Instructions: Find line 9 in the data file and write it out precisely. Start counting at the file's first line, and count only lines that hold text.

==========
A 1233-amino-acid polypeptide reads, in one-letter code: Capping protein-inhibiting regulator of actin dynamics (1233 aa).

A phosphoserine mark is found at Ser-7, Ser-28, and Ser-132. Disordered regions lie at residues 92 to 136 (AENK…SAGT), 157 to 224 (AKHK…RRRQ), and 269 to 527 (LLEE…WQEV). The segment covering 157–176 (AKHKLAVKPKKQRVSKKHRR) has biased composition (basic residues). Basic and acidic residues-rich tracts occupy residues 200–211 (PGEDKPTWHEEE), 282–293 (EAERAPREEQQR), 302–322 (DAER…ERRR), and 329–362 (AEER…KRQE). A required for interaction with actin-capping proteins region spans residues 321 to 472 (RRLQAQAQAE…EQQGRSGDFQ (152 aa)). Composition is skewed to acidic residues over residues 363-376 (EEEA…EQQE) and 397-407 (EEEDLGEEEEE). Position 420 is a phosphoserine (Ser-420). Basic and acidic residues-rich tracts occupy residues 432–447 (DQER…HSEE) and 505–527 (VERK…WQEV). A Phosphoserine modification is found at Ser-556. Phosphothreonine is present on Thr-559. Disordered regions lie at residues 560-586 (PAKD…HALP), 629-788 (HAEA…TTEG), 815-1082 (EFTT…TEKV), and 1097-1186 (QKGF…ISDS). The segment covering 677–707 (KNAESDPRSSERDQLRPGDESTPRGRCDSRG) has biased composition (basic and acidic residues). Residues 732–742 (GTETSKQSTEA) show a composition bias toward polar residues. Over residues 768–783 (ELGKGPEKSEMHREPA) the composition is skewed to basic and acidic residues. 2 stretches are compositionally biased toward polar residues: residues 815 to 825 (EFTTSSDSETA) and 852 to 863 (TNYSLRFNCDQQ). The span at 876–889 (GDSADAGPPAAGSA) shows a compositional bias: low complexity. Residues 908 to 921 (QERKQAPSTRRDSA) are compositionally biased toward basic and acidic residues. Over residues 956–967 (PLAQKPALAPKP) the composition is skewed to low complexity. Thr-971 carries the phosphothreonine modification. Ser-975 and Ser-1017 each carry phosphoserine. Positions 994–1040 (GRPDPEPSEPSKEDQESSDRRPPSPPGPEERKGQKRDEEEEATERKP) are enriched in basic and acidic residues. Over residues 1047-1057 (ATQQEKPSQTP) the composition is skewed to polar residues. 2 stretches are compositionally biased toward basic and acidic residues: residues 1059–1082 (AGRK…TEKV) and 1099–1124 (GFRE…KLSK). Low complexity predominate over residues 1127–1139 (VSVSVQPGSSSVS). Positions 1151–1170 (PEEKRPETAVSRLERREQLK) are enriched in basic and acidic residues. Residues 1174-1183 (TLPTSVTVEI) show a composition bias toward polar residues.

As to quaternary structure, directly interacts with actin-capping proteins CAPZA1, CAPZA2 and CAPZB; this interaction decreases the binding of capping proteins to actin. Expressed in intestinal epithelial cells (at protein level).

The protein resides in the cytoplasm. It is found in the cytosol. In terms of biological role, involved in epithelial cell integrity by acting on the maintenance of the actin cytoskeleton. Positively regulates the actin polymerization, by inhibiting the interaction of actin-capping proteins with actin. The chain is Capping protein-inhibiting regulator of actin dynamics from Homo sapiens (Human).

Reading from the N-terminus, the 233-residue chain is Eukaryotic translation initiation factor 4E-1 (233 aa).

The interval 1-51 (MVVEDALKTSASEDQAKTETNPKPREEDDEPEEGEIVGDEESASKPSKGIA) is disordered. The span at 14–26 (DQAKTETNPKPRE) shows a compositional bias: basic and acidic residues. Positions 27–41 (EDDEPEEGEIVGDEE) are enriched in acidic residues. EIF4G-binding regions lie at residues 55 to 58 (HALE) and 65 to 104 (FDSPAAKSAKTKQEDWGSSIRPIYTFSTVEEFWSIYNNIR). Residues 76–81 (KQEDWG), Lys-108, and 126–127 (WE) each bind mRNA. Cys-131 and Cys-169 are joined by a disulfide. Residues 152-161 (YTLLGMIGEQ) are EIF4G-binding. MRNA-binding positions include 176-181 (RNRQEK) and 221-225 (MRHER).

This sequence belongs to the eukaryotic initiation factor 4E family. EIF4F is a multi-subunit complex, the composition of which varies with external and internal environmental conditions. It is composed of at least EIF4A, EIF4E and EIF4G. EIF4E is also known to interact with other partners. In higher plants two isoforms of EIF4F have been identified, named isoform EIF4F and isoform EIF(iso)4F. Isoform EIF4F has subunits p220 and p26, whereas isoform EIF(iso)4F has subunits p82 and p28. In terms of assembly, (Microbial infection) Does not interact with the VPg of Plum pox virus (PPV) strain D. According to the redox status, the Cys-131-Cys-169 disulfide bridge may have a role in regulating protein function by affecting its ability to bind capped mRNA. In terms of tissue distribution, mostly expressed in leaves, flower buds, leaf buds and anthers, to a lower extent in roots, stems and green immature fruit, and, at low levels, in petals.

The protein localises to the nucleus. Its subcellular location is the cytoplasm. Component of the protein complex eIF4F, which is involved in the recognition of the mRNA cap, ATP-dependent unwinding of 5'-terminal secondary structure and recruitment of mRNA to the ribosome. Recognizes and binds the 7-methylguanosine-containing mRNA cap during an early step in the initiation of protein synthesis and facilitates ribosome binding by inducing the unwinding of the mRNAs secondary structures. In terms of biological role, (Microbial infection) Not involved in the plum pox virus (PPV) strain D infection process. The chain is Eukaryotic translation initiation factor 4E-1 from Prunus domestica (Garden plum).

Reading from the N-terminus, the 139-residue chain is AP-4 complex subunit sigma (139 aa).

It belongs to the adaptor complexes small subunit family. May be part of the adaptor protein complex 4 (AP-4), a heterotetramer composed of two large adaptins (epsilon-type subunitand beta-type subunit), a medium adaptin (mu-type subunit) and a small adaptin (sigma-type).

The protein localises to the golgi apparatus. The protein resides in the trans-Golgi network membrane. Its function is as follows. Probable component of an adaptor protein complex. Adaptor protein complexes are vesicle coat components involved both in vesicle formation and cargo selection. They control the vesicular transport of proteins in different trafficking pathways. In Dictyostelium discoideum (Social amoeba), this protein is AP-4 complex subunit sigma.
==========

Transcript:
Reading from the N-terminus, the 139-residue chain is AP-4 complex subunit sigma (139 aa).